After getting the vendors organized, it was time for dinner in the Isabella Room, with Megan Smolenyak Smolenyak as our speaker. I was at the back of the room, which was a boon, because after the head table was served, the servers started from the back and worked their way to the front. There was a delicious salad which included dried cranberries, lemon pepper chicken with soy bean garnish, sticky rice, rolls, and apple torte for dessert. Besides water, tea, and coffee being served by our waitstaff, there was also a no-host bar.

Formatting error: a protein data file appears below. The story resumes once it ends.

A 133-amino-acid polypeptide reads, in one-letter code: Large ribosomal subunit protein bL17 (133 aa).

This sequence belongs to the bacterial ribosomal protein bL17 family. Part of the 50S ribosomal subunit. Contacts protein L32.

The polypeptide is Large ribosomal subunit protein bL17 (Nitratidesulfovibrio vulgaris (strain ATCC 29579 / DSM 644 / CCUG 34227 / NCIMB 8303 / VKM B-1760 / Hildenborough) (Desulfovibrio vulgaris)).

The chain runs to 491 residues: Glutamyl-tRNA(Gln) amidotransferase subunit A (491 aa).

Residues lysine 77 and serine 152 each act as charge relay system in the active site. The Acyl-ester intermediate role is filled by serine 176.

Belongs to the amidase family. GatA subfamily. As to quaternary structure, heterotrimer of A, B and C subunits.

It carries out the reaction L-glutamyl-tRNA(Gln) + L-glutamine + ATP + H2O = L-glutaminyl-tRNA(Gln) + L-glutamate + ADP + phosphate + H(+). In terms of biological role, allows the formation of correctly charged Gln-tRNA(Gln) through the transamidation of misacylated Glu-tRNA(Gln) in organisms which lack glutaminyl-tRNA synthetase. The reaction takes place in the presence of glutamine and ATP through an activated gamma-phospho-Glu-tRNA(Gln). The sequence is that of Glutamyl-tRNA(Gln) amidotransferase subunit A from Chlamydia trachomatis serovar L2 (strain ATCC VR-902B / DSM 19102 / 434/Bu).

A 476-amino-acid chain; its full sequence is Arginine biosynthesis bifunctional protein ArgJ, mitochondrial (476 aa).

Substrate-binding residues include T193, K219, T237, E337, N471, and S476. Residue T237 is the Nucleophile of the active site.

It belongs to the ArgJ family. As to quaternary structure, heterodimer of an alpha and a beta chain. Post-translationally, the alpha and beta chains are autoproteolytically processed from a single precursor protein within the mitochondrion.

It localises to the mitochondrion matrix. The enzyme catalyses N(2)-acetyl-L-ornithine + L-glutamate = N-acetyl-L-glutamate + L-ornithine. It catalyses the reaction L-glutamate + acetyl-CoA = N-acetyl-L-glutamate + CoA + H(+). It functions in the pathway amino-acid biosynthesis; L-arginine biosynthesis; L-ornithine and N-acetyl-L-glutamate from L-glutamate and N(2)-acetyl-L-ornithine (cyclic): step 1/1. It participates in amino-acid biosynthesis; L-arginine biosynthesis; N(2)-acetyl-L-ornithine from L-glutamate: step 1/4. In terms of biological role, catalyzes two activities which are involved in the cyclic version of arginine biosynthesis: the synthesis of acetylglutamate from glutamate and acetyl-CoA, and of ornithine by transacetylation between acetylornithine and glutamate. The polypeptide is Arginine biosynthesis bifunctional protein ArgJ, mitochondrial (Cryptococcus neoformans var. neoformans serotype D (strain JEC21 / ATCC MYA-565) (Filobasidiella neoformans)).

After dinner, Megan spoke on the topic "Cases that Made My Brain Hurt." The acoustics in the room were not very good (this was an uncarpeted ballroom, remember), and it was difficult to hear her at the back of the room; nevertheless, the cases she presented were interesting and were delivered with humor. When the presentation was over, many attendees went to their luxurious rooms in the floors above, but I went home to be greeted by a houseful of company. My husband's sister and brother-in-law were traveling through and had stopped by to visit. My husband's brother and nephew who live here in town had also dropped in, and so did my daughter after her work shift. After everyone left, it took me quite a while to wind down and it was around 1:00 AM before I was able to fall asleep...with a planned wake up time of 5:30 AM!

WSGS State Conference: Day Two
WSGS State Conference: Day Three